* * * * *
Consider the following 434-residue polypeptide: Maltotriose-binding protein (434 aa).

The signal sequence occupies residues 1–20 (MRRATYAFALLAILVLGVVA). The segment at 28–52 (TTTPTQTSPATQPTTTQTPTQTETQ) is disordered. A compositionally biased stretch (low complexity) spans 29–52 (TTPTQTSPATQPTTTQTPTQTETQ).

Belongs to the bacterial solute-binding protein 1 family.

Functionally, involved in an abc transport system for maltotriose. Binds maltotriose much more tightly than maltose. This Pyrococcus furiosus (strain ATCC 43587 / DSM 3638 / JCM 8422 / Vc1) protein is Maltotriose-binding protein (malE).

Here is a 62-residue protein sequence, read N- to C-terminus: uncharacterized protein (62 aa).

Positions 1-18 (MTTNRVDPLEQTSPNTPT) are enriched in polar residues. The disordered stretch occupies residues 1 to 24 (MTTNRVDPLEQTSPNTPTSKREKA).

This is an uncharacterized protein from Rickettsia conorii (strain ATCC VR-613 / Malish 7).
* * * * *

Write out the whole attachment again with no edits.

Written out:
Consider the following 434-residue polypeptide: Maltotriose-binding protein (434 aa).

The signal sequence occupies residues 1–20 (MRRATYAFALLAILVLGVVA). The segment at 28–52 (TTTPTQTSPATQPTTTQTPTQTETQ) is disordered. A compositionally biased stretch (low complexity) spans 29–52 (TTPTQTSPATQPTTTQTPTQTETQ).

Belongs to the bacterial solute-binding protein 1 family.

Functionally, involved in an abc transport system for maltotriose. Binds maltotriose much more tightly than maltose. This Pyrococcus furiosus (strain ATCC 43587 / DSM 3638 / JCM 8422 / Vc1) protein is Maltotriose-binding protein (malE).

Here is a 62-residue protein sequence, read N- to C-terminus: uncharacterized protein (62 aa).

Positions 1-18 (MTTNRVDPLEQTSPNTPT) are enriched in polar residues. The disordered stretch occupies residues 1 to 24 (MTTNRVDPLEQTSPNTPTSKREKA).

This is an uncharacterized protein from Rickettsia conorii (strain ATCC VR-613 / Malish 7).